Maine Legislature Restores Efficiency Maine Funding; Overrides LePage Veto
by Edmund Bridge for MABEP
On June 23rd, the Maine Legislature unanimously overrode Gov. Paul LePage's veto of L.D. 1215, thereby restoring about $38 million per year in funding for Efficiency Maine programs. MABEP's members played a critical role in this success by getting in contact with their legislators.
In a surprise decision handed down on March 16th, the Maine Public Utilities Commission on a 2-to-1 vote slashed funding for Efficiency Maine programs from $60 million to just $22 million a year.
The case before the commission started late last year when the PUC began its rulemaking on provisions of the Omnibus Energy Act enacted in 2013, an act that MABEP played a key role in getting passed. MABEP and others including Natural Resources Council of Maine, the Industrial Energy Consumer Group and the state's Public Advocate, filed comments in the rulemaking case, as did a bipartisan group of lawmakers who had helped pass the Omnibus act over LePage's veto. But the commission's majority--Mark Vannoy and Carlisle McLean, both appointed by LePage--ruled contrary to the comments of the legislators' stated intent.
PUC Chairman Mark Vannoy said he supported the new funding cap because it was based on a clear reading of the 2013 law, which bases the organization's funding on 4% of "total retail electricity transmission and distribution sales." Efficiency Maine advocates have said the law should have been written as "total retail electricity AND transmission and distribution sales."
One advocate likened the ruling to saying that the words "peanut butter jelly sandwich" mean "peanut butter sandwich" because it doesn't read "peanut butter AND jelly sandwich."
Governor LePage wanted to extract concessions before agreeing to a 'fix' of the law. Specifically, he wanted the legislature to grant him the authority to appoint the director of Efficiency Maine. Readers may remember that the Omnibus Energy act was held hostage two years ago until the governor got legislators to negate the state's contract with Statoil, an offshore wind developer. Statoil withdrew from the state, taking it with many millions of dollars in potential investment in Maine.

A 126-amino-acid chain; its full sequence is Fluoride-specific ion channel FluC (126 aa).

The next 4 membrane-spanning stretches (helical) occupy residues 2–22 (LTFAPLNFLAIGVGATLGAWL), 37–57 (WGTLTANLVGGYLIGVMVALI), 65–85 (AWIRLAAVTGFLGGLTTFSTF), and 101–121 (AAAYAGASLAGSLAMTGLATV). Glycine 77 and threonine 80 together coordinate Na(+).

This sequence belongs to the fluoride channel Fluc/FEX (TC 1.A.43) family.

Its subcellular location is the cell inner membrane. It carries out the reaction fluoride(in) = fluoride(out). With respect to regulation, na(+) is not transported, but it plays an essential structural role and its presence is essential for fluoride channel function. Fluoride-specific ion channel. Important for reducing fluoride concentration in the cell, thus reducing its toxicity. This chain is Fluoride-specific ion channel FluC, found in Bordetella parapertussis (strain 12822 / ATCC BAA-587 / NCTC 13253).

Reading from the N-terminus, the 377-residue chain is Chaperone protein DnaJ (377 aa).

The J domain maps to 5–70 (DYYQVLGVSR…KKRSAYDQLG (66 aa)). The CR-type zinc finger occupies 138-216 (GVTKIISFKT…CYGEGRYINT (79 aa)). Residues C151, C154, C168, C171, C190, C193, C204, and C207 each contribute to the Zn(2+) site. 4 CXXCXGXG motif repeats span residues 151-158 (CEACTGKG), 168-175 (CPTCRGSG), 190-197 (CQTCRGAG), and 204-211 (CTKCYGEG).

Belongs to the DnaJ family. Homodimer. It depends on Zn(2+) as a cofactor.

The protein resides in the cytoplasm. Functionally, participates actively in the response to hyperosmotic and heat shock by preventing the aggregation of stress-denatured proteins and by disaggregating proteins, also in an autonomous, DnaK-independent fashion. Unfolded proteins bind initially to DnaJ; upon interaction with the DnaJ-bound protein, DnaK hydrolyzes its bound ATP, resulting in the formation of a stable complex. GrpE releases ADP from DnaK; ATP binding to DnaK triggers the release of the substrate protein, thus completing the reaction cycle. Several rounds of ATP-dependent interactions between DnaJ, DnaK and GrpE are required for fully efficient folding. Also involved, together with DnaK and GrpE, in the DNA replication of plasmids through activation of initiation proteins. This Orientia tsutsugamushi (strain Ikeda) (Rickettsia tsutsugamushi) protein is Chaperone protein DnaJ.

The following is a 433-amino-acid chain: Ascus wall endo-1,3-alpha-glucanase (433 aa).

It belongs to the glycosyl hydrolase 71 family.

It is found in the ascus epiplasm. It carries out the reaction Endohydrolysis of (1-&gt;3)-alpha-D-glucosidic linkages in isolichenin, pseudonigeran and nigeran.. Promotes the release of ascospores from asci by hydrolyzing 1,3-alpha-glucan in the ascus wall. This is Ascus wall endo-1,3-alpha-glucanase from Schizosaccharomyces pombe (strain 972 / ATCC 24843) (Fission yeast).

The governor's move to make the director of Efficiency Maine a political appointee is precisely why MABEP and other advocates of the Efficiency Maine Trust urged legislators in 2009 to ensure its independence from political influence when former Governor Baldacci wanted the same appointment authority.
LD 1215, sponsored by members of both political parties, simply inserted the missing "and" into the law. It was given a near unanimous vote in committee and later on the House and Senate floors.
Another bill, LD 1221, sponsored by the House Republican leader, would have inserted the missing "and" but also would have given the governor appointment authority over the director of Efficiency Maine. It would also have elevated the Governor's Energy Office to a cabinet-level position, a change which MABEP did not oppose. It was voted out of committee on a party-line vote after removing the "and" section. The bill was adopted in different versions by the House and the Senate, thus causing the bill to die "between the bodies."
The ultimate enactment of LD 1215 was a clear victory for MABEP and other advocates for robust program funding at Efficiency Maine.